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What to Consider When Buying a Practice with Real Estate

Are you looking to buy a new dental practice? Have you considered purchasing real estate along with the new dental practice? Buying a dental practice and the attached land can be a great way to grow an existing dental practice or build a new one of your very own. Regardless of whether you are a first-time buyer or a seasoned dental practice and real estate purchaser, these are multi-layered transactions that should be approached with care. Buying a dental practice alone has many important factors that should be considered. Adding the real estate purchase on top of that adds another layer of complexity. Here are some things you should consider when buying a dental practice with real estate.

What to Consider When Buying a Practice with Real Estate

Before diving into what may be some overwhelming considerations you may not have thought about when you first approached the idea of buying both a dental practice and the associated real estate, it is important to be clear that this type of buying arrangement can be a worthy endeavor. It can grow your practice and your equity. The challenges are manageable. The rewards can be great.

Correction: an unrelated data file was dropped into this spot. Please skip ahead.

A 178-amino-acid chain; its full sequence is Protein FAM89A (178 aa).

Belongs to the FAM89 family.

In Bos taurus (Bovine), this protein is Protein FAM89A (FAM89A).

First things first, you will need an appraisal for the dental practice itself and a separate appraisal for the property. While you are purchasing the real estate and the dental practice at the same time, try to think of them as two separate transactions. Your lending bank will also likely require you to get a separate appraisal just for the property. The real estate will also be a factor in the appraisal of the dental practice’s value, but that is separate from the value of the land in and of itself.

There will also likely be additional insurance requirements when you purchase a practice and real estate. Dental practice owners may be familiar with the usual coverage expected of them such as life insurance, disability insurance, general liability insurance, and malpractice insurance, but may not be as familiar with the insurance coverage required of someone who owns commercial real estate. After all, there are likely to be different insurance expectations of a building owner as opposed to a building tenant. Your lender is likely to require some additional forms of insurance coverage.

Remember, think of this as two separate transactions, because that is really what is going on. It is also why there will likely be more than one closing. This makes complete sense when you think about it. After all, you will need to close on the purchase of the practice itself and have the practice owner transfer ownership of all of the practice’s assets and other things. Then, you will need a closing on the real estate portion. Yes, you guessed it. This will involve a mountain of paperwork. Fortunately, these two closings can often take place at the same time. This is referred to as a “contemporaneous closing.”

Dental Law Attorneys

At Mahan Dental Law, we are here to help protect you and set your dental practice up for continued growth and success Let us assist you with the complex transactions needed to establish and grow your dental practice. Contact us today.